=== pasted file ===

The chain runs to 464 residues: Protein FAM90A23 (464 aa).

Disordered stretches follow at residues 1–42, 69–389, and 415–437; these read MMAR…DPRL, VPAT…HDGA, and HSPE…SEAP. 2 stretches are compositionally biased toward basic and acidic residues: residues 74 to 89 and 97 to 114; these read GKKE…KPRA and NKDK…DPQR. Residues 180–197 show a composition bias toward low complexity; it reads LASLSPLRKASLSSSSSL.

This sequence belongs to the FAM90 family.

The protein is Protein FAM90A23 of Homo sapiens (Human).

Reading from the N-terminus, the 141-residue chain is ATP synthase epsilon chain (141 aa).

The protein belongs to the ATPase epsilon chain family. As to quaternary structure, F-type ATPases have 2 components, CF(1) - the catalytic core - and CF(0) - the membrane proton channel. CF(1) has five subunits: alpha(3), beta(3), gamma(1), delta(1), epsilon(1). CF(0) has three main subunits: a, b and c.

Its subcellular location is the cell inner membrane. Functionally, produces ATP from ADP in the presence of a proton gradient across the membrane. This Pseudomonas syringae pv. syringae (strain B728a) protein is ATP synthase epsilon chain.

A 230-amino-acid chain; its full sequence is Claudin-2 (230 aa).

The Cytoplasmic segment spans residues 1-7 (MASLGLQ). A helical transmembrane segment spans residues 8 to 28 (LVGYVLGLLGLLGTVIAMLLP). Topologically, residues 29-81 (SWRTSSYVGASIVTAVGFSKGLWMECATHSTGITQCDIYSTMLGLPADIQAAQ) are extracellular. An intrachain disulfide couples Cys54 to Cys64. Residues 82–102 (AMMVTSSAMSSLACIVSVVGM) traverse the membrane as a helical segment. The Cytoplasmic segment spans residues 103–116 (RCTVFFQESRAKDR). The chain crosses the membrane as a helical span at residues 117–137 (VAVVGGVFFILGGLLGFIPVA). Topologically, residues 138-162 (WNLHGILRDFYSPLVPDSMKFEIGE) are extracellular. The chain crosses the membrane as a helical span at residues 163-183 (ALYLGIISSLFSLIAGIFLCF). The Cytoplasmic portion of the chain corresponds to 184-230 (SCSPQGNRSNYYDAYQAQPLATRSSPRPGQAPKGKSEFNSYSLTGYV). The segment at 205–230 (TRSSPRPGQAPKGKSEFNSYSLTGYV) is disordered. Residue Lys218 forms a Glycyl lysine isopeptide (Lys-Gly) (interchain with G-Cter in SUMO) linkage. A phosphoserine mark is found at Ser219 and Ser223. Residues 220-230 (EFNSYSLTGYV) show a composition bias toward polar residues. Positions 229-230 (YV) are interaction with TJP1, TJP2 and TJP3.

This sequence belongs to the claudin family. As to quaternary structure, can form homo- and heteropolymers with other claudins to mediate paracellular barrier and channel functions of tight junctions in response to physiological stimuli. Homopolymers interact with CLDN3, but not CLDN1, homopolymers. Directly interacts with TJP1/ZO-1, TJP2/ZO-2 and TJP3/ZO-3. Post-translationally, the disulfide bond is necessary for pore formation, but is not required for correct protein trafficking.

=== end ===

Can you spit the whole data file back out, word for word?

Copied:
The chain runs to 464 residues: Protein FAM90A23 (464 aa).

Disordered stretches follow at residues 1–42, 69–389, and 415–437; these read MMAR…DPRL, VPAT…HDGA, and HSPE…SEAP. 2 stretches are compositionally biased toward basic and acidic residues: residues 74 to 89 and 97 to 114; these read GKKE…KPRA and NKDK…DPQR. Residues 180–197 show a composition bias toward low complexity; it reads LASLSPLRKASLSSSSSL.

This sequence belongs to the FAM90 family.

The protein is Protein FAM90A23 of Homo sapiens (Human).

Reading from the N-terminus, the 141-residue chain is ATP synthase epsilon chain (141 aa).

The protein belongs to the ATPase epsilon chain family. As to quaternary structure, F-type ATPases have 2 components, CF(1) - the catalytic core - and CF(0) - the membrane proton channel. CF(1) has five subunits: alpha(3), beta(3), gamma(1), delta(1), epsilon(1). CF(0) has three main subunits: a, b and c.

Its subcellular location is the cell inner membrane. Functionally, produces ATP from ADP in the presence of a proton gradient across the membrane. This Pseudomonas syringae pv. syringae (strain B728a) protein is ATP synthase epsilon chain.

A 230-amino-acid chain; its full sequence is Claudin-2 (230 aa).

The Cytoplasmic segment spans residues 1-7 (MASLGLQ). A helical transmembrane segment spans residues 8 to 28 (LVGYVLGLLGLLGTVIAMLLP). Topologically, residues 29-81 (SWRTSSYVGASIVTAVGFSKGLWMECATHSTGITQCDIYSTMLGLPADIQAAQ) are extracellular. An intrachain disulfide couples Cys54 to Cys64. Residues 82–102 (AMMVTSSAMSSLACIVSVVGM) traverse the membrane as a helical segment. The Cytoplasmic segment spans residues 103–116 (RCTVFFQESRAKDR). The chain crosses the membrane as a helical span at residues 117–137 (VAVVGGVFFILGGLLGFIPVA). Topologically, residues 138-162 (WNLHGILRDFYSPLVPDSMKFEIGE) are extracellular. The chain crosses the membrane as a helical span at residues 163-183 (ALYLGIISSLFSLIAGIFLCF). The Cytoplasmic portion of the chain corresponds to 184-230 (SCSPQGNRSNYYDAYQAQPLATRSSPRPGQAPKGKSEFNSYSLTGYV). The segment at 205–230 (TRSSPRPGQAPKGKSEFNSYSLTGYV) is disordered. Residue Lys218 forms a Glycyl lysine isopeptide (Lys-Gly) (interchain with G-Cter in SUMO) linkage. A phosphoserine mark is found at Ser219 and Ser223. Residues 220-230 (EFNSYSLTGYV) show a composition bias toward polar residues. Positions 229-230 (YV) are interaction with TJP1, TJP2 and TJP3.

This sequence belongs to the claudin family. As to quaternary structure, can form homo- and heteropolymers with other claudins to mediate paracellular barrier and channel functions of tight junctions in response to physiological stimuli. Homopolymers interact with CLDN3, but not CLDN1, homopolymers. Directly interacts with TJP1/ZO-1, TJP2/ZO-2 and TJP3/ZO-3. Post-translationally, the disulfide bond is necessary for pore formation, but is not required for correct protein trafficking.